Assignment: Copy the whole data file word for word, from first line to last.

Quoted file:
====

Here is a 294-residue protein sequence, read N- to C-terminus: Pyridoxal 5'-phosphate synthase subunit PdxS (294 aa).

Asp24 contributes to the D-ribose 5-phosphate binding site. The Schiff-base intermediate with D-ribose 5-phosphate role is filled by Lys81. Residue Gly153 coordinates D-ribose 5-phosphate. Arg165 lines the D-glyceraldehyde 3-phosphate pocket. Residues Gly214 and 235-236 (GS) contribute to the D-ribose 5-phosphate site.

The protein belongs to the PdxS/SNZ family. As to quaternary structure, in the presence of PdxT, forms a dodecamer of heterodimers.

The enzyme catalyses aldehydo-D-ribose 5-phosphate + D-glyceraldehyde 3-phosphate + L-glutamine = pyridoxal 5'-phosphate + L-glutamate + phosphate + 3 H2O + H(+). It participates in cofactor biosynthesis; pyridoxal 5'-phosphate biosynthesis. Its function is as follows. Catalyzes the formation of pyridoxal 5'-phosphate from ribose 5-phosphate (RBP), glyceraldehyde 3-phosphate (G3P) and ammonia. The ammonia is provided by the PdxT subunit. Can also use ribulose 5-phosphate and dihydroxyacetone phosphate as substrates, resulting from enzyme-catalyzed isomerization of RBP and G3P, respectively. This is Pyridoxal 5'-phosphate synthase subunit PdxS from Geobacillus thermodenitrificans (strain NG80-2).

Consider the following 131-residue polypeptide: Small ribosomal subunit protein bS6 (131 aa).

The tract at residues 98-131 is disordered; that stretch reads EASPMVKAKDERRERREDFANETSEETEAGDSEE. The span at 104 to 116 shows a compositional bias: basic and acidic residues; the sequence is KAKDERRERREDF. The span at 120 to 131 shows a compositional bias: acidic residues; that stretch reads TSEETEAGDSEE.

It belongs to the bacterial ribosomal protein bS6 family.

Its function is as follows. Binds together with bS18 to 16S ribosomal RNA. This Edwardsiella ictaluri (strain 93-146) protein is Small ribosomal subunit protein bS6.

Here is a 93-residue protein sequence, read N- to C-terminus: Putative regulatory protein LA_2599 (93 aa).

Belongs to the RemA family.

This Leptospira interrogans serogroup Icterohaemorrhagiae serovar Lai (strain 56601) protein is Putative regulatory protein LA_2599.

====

Here is a 294-residue protein sequence, read N- to C-terminus: Pyridoxal 5'-phosphate synthase subunit PdxS (294 aa).

Asp24 contributes to the D-ribose 5-phosphate binding site. The Schiff-base intermediate with D-ribose 5-phosphate role is filled by Lys81. Residue Gly153 coordinates D-ribose 5-phosphate. Arg165 lines the D-glyceraldehyde 3-phosphate pocket. Residues Gly214 and 235-236 (GS) contribute to the D-ribose 5-phosphate site.

The protein belongs to the PdxS/SNZ family. As to quaternary structure, in the presence of PdxT, forms a dodecamer of heterodimers.

The enzyme catalyses aldehydo-D-ribose 5-phosphate + D-glyceraldehyde 3-phosphate + L-glutamine = pyridoxal 5'-phosphate + L-glutamate + phosphate + 3 H2O + H(+). It participates in cofactor biosynthesis; pyridoxal 5'-phosphate biosynthesis. Its function is as follows. Catalyzes the formation of pyridoxal 5'-phosphate from ribose 5-phosphate (RBP), glyceraldehyde 3-phosphate (G3P) and ammonia. The ammonia is provided by the PdxT subunit. Can also use ribulose 5-phosphate and dihydroxyacetone phosphate as substrates, resulting from enzyme-catalyzed isomerization of RBP and G3P, respectively. This is Pyridoxal 5'-phosphate synthase subunit PdxS from Geobacillus thermodenitrificans (strain NG80-2).

Consider the following 131-residue polypeptide: Small ribosomal subunit protein bS6 (131 aa).

The tract at residues 98-131 is disordered; that stretch reads EASPMVKAKDERRERREDFANETSEETEAGDSEE. The span at 104 to 116 shows a compositional bias: basic and acidic residues; the sequence is KAKDERRERREDF. The span at 120 to 131 shows a compositional bias: acidic residues; that stretch reads TSEETEAGDSEE.

It belongs to the bacterial ribosomal protein bS6 family.

Its function is as follows. Binds together with bS18 to 16S ribosomal RNA. This Edwardsiella ictaluri (strain 93-146) protein is Small ribosomal subunit protein bS6.

Here is a 93-residue protein sequence, read N- to C-terminus: Putative regulatory protein LA_2599 (93 aa).

Belongs to the RemA family.

This Leptospira interrogans serogroup Icterohaemorrhagiae serovar Lai (strain 56601) protein is Putative regulatory protein LA_2599.